Potatoes are without a doubt the nation’s most popular vegetable with a staggering 1337 million potatoes consumed worldwide each year. The humble potato is the fifth most important crop world wide after wheat, corn, rice and sugar cane. And is a staple food source for rich and poor alike. Currently there are 575 known varieties of potato and the list is still growing.

It was the South Americans that dug up the first potato around 6,000 years ago in the foothills of the Andes Mountains in Peru. Belonging to the nightshade (Solanaceae) family of plants, many of the varieties of potato are in fact poisonous. This is due to high levels of a chemical compound known as alkaloids. The American Indians managed to identify a variety known as diploid that was the first ever cultivated potato.

It wasn’t until the 1600s that potatoes first made it across the Atlantic to Europe and a further 300 years until large scale production began with many of the old breeds not able to cope with the longer days and colder winters it took around 150 years of intense crossing and breeding to end up with the potato we all know and cherish today.

Potato Health Facts:

  • Cholesterol: 100 grams of potato provides  70 calories but just 0.1 grams of fat and no cholesterol
  • Fibre: Potatoes are a great source of both soluble and non soluble fibre. This helps with constipation and could even help avoid colon polyps and cancer
  • Diabetic: Helps to maintain steady levels of blood sugars meaning potatoes are a reliable source of carbohydrates in diabetics
  • Potassium: – potatoes contain very high levels of potassium a single potato can give you up to 50% of your recommended daily intake. Potassium may help to lower blood pressure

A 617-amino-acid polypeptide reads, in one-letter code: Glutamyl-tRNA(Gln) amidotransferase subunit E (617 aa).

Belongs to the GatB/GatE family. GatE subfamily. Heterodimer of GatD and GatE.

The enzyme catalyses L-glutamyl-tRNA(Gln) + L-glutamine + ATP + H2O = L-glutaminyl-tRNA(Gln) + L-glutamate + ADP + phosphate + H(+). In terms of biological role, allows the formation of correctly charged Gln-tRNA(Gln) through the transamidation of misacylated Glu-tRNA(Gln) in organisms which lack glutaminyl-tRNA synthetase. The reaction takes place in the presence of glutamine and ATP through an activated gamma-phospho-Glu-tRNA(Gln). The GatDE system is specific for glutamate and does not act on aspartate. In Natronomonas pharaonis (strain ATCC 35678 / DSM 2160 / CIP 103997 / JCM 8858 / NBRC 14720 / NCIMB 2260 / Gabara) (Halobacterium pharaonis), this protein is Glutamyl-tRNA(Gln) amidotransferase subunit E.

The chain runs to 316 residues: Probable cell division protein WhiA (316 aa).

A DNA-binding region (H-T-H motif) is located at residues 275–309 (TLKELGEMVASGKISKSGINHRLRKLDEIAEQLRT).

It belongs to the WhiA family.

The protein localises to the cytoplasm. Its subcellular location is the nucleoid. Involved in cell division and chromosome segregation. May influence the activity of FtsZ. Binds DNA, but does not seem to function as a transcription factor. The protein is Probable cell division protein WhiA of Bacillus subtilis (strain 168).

• Other mineral content: – each large potato contains around 44.8mg of calcium, 3.2 mg of iron, 83.7mg of magnesium, 209 mg of phosphorus as well as significant quantities of sodium, zinc, copper, selenium, and fluoride.
  • Digestion: as potatoes are predominately made of carbohydrates they are very easy to digest. This makes them first choice for patients and babies who cannot digest hard food.
  • Skin care: the pulp from crushed raw potatoes mixed with honey has been used for hundreds of years as a facial wash to promote soft supple skin
  • Heart diseases: Potatoes contain a substances known as carotenoids which are beneficial to not only the heart but all bodily organs

Things to watch out for:

Although potatoes do have a huge number of beneficial factors and there is strong evidence suggesting they help with problems ranging from heart problems too weight gain, there are a few things its wise to remember when ordering your next portion of chips.

In a 2011 Harvard study of unhealthy foods the humble potato came in first place. Why is this? Although plain potatoes can be a great addition to your weekly diet, some of the cooking methods and things such as cheese that they are commonly served with mean that you might not be doing yourself as much good as you think.